From | Denmark
Made in | Turkey; Portugal; United Kingdom
Prices | Underwear - $44; TEES - $68;
Products | Underwear(87); TEES(45); Activewear(39);
Categories | Men(56); Women(157); Unisex(20);
Materials | Organic Cotton Organic Cotton(41.4%); Recycled Nylon Recycled Nylon(21.8%); TENCEL™(17.6%);
Certificates | PETA-Approved Vegan PETA-Approved Vegan(65.7%); GOTS Certified GOTS Certified(14.6%); GRS Certified GRS Certified(12.4%);

Fabric Types

Circular Design

Do you like to take pride in your garments years after you bought them? If you are thinking "hey, that's me!", then Organic Basics will definitely stand out to you. Designed in Denmark and made in Europe, its essentials will bring simplicity and comfort to your life. The brand is people's favorite one-stop shop for durable and long-lasting underwear, activewear, and casual daily outfits from ethically sourced, organic, and recycled materials. Its founders commit to sustainability that goes far beyond the basics (no pun intended) and promise it is the only way they would ever act.

Organic Basics is making a bit statement, but is it all that rosy? Find your answer with our unbiased analysis based on the public information out there.

TLDR; Is Organic Basics Ethical?

Organic Basics is among the most open and ethical brands in their segment. It makes lasting basics from eco-friendly materials and supplies from certified facilities in Europe that pay a living wage. However, it still has work to do on circular design and should try to eliminate virgin synthetics.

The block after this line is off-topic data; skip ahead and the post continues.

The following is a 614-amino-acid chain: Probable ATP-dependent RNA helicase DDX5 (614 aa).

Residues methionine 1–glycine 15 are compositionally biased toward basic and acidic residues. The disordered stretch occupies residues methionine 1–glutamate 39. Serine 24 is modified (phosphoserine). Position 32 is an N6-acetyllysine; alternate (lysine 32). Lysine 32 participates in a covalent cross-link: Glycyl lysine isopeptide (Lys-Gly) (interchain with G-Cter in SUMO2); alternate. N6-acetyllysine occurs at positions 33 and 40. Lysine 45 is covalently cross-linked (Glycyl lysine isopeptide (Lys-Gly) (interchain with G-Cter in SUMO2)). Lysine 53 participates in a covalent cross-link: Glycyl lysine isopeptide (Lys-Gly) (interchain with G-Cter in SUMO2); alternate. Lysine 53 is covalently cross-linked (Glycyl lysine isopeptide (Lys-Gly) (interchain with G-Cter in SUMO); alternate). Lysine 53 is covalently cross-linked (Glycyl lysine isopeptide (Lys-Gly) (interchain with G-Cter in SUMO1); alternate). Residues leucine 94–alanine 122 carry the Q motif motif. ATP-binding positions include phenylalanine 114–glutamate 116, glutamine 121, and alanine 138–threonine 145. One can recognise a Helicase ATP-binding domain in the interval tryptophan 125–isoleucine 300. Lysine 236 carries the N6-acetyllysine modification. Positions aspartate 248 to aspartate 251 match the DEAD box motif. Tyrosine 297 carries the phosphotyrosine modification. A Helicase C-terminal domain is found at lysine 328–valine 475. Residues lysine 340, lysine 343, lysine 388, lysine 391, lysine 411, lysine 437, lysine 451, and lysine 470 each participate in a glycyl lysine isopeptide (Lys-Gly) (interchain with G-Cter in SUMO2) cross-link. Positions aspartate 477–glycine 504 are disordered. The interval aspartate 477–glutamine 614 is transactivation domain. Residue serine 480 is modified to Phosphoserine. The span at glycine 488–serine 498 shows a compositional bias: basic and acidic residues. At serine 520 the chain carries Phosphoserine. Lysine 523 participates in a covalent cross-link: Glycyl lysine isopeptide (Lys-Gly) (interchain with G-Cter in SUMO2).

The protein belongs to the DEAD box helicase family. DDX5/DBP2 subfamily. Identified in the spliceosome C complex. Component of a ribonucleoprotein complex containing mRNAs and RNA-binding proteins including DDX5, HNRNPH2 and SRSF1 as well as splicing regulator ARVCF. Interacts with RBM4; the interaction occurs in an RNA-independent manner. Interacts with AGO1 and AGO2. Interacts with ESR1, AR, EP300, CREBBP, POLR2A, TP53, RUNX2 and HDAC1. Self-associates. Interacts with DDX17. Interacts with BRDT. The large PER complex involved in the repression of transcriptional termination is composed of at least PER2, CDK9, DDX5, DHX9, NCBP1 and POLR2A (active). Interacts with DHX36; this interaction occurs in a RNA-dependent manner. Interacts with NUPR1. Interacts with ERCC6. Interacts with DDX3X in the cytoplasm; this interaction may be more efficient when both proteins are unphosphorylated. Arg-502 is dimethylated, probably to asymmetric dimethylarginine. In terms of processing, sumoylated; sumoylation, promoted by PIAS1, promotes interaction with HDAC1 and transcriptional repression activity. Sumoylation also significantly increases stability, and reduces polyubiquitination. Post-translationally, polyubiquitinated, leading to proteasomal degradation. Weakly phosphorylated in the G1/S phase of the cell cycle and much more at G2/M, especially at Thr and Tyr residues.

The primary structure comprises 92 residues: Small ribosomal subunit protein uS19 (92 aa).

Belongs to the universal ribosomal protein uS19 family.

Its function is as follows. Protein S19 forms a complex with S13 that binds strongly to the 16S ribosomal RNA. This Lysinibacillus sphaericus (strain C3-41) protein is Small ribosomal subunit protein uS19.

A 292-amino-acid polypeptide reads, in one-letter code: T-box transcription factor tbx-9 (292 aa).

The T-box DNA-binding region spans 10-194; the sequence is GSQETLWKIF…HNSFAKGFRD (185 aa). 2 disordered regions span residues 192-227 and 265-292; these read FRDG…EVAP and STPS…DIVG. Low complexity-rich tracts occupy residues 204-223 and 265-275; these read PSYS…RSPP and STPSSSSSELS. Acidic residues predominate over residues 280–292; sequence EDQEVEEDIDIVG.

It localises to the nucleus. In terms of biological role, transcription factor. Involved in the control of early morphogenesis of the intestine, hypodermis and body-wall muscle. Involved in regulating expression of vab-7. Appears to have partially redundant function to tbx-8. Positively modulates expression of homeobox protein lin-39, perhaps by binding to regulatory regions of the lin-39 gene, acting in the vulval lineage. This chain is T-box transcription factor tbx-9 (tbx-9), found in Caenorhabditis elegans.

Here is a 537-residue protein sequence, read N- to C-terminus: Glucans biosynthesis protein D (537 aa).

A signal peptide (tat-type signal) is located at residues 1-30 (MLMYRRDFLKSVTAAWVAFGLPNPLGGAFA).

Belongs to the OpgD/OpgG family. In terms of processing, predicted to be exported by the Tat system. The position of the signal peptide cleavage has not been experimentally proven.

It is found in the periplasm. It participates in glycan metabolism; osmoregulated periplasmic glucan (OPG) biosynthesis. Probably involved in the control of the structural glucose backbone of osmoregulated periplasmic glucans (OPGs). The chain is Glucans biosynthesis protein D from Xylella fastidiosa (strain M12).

Transparency
  • ✅ Strong sustainability reporting in its ecommerce website (better than competition)
  • ✅ Calculates its own impact annually
  • ✅ Balance in positive claims and points for improvement
  • ⚠️ Inability to validate and quantify some of the claims around environmental impact and labor conditions
Environmental Impact
  • ✅ Uses a high proportion of eco-friendly materials - Organic Cotton, Recycled Nylon (SilverTech™ Active), TENCEL, and recycled animal fibers
  • ✅ Works with GOTS and Bluesign Certified facilities, some of which run on renewable energy
  • ✅ Fully offsets CO₂ emissions
  • ✅ Makes its final stage product closer to the target market (Europe)
  • ❌ Uses 10% virgin synthetics, including nylon and elastane
  • ⚠️ Claims that products are designed for circularity, but only 20% of them are biodegradable or recyclable
Social Responsibility
  • ✅ Ensures a living wage
  • ✅ Safe working facilities
  • ✅ Worker rights are respected
  • ✅ Child labor is prohibited
  • ❌ No official Code of Conduct for suppliers
  • ⚠️ Only a few of its factories are certified (SEDEX, SMETA, SA8000)
Animal Welfare
  • ✅ Offers vegan styles approved by PETA
  • ✅ Doesn't use leather or feathers
  • ❌ Uses merino wool and cashmere

Want to hear about the details? Just keep on reading...

Transparency

Every ethical business should be willing to open up to the consumer. This means listing facts and quantitative data about products and company operations regardless of their sentiment. It also means keeping a public record of goals and respective achievements that allow tracking progress over the years.

[Pros] What it deserves credit for?

[Cons] How to build more trust?

  • Peer review the lifecycle methodology used to calculate impact.
  • Impact reduction is communicated in absolute units which are not useful to gauge business efficiency or track progress. Relative values would be more indicative.